Wed May 14, 2014
A Visit to Onondaga Lake Park Can Open Your Eyes
If you've lived in the Syracuse area since the 1980s, it may never have crossed your mind to pull into the park that borders Onondaga Lake over there on the Liverpool side. Too many memories of chemical dumps when the Allied factory used to churn out its product in the big plant on the shore, right?
If you're moved to the Syracuse area since but only driven past the ugly shore on the Geddes highway side, it may have crossed your mind that nobody ever would want to do anything of worth near that thing.
I come here today to change your mind with some descriptive words and plenty of pictures.
Onondaga Lake Park is a great place to park and get out of the car in the warm months.
On this warm and sunny Saturday past, I took my beloved rescue dog, Ellie B, aka Dogamous Pyle. There were plenty of other pooches enjoying the day on their leashes.
Here's what we saw in about one hour of walking and looking.
This place has plenty of Holy Cow factor.
A playland for children. The youngsters were out in force, swinging, sliding, climbing, as adults supervised. On an adjacent grassy field, young players ran around orange cones dribbling soccer balls with their feet.
A playland for bigger people. A skate park is equipped with concrete bends and rises and jumps to keep boarders in the teens and older busy creating, practicing, showing off. On this day, one many races and soared and allowed me to take his picture.
A walking trail. This is the path that is closest to the shoreline. People stroll it by themselves, or they walk slowly with their dogs, or they walk quickly for exercise.
A fitness trail. This is the path furthest from the shoreline. It is the choice for cyclists, roller-bladers and runners. Look hard and you'll see groups of four, five or more pedaling hard on an odd-looking contraption that's available to rent at the main building. More traditional cycles can be rented there, too. It's always wise to keep eyes open on the path, because it's also used by the park's tram, available to those who want to see the sights and use the facilities but choose not to walk.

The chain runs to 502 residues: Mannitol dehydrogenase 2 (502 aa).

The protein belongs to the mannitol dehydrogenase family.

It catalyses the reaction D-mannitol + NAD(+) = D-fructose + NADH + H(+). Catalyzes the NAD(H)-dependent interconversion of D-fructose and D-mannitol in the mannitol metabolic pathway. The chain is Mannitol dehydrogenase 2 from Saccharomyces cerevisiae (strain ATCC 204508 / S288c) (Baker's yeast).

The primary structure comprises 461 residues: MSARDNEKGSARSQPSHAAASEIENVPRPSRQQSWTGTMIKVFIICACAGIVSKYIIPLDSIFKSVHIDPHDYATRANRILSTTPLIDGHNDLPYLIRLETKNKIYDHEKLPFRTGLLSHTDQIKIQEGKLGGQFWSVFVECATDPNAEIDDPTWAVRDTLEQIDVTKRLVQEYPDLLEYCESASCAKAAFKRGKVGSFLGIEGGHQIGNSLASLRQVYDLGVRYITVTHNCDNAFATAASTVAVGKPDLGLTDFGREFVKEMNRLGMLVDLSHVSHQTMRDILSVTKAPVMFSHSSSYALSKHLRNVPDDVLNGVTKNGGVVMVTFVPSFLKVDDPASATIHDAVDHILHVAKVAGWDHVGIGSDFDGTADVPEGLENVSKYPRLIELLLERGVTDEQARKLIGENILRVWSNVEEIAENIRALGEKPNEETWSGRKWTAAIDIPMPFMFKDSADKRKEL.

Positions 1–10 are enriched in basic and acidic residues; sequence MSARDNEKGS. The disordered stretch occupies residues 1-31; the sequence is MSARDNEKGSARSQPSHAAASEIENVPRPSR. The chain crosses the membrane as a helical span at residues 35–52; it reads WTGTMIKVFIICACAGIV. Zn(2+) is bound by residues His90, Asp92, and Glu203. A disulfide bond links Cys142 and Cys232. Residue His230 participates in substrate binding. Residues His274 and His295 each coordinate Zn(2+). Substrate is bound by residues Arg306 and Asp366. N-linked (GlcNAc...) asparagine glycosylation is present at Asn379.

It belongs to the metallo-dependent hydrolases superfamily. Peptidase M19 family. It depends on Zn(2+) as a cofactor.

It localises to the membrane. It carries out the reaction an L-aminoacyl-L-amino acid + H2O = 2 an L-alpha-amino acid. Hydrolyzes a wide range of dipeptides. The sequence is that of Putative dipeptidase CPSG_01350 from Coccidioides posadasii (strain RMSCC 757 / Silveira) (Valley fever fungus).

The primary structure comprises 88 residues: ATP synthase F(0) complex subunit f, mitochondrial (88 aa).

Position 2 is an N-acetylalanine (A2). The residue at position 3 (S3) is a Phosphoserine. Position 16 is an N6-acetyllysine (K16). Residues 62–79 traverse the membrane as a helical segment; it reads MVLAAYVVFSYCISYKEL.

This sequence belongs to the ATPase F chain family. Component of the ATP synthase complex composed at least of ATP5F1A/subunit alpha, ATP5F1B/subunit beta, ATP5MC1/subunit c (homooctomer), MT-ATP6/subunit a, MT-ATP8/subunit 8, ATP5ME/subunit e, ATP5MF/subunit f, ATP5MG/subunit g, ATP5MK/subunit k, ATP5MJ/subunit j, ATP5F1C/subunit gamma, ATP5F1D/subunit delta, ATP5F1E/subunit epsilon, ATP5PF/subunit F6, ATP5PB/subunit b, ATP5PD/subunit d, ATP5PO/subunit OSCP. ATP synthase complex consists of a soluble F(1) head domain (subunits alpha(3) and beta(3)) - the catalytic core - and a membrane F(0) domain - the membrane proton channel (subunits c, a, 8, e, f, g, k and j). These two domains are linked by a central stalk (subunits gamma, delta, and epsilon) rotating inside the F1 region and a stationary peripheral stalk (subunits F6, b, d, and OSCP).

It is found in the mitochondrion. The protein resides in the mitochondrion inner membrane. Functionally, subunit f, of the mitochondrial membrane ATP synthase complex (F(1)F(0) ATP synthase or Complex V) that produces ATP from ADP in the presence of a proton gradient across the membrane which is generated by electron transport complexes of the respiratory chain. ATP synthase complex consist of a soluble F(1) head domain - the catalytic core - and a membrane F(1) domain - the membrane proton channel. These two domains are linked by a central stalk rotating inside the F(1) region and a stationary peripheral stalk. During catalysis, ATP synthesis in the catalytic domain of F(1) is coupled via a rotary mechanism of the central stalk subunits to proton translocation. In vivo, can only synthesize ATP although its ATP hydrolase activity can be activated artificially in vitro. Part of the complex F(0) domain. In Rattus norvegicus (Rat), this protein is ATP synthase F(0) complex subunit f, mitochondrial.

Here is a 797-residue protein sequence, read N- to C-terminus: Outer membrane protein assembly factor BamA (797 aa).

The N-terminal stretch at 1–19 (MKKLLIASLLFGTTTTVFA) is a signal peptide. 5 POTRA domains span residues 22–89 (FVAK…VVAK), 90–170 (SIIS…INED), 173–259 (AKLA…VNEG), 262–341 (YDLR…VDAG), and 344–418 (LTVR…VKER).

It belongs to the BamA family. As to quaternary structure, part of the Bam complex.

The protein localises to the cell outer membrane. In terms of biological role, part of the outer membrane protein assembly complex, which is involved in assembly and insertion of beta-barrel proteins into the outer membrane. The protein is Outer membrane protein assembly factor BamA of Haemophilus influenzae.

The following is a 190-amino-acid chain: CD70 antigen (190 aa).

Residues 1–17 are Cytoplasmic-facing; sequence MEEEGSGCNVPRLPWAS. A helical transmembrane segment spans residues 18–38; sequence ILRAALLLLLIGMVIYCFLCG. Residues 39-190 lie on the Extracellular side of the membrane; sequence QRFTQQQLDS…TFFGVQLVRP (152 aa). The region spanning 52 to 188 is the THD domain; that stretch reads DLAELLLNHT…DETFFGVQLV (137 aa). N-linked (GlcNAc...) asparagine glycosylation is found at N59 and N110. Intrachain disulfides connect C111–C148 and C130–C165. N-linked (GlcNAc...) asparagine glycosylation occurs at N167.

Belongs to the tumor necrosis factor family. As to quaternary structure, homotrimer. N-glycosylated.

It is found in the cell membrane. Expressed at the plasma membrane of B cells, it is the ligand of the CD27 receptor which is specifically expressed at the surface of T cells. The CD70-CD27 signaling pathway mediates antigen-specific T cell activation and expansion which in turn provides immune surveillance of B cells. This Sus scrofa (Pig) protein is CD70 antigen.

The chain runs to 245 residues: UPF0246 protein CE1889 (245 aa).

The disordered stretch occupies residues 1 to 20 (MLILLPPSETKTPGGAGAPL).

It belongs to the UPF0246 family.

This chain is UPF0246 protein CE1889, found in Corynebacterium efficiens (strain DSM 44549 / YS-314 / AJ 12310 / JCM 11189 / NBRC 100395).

A marina. This early in the season, the slips were not full of boats, but there were boats ready to be taken out into the lake. Big, nice boats. Boats that you'd see on bodies of water with much nicer reputations than our little Onondaga Lake. There is a cottage that rents canoes, rowboats and kayaks by day. The worker said the rentals start at Memorial Day.
Pretty houses. People like to live overlooking this lake. And they take great care of their backyards. There are no barriers between walkers and a view looking back up the hill at the other side of life.
A party that could be. The multi-colored building that sits off the corner of the Onondaga Lake Park property toward the village of Liverpool always looks so inviting, like a bar and restaurant complex you'd spot in a tropical climate. It also always looks closed up tighter than a drum. A sign Saturday said The Barking Gull will be opening to the public. Its website says it is owned by the folks who own The Retreat up the road, and is available for special events of 50 or more people.
A party that is. Right next door, a band is rocking on the built-up outdoor deck of the Blue Point Brewing Company. The deck is full of folks eating and drinking and enjoying the afternoon music, including one group wearing matching tie-dyed T-shirts.
The Salt Museum. The grounds outside look well-maintained, and there's got to be plenty in the doors that explain just why Syracuse carries the nickname of The Salt City. Curious, are you? This is just a toe in the water regarding the warm weather allure of Onondaga Lake Park and its sister on the western end, Willow Bay Park.
More information can be found at OnondagaCountyParks.com.
What do you like best about Onondaga Lake Park? What is the longest distance you have walked
along the trail? Biked? Roller-bladed? Have you ever boated in the lake?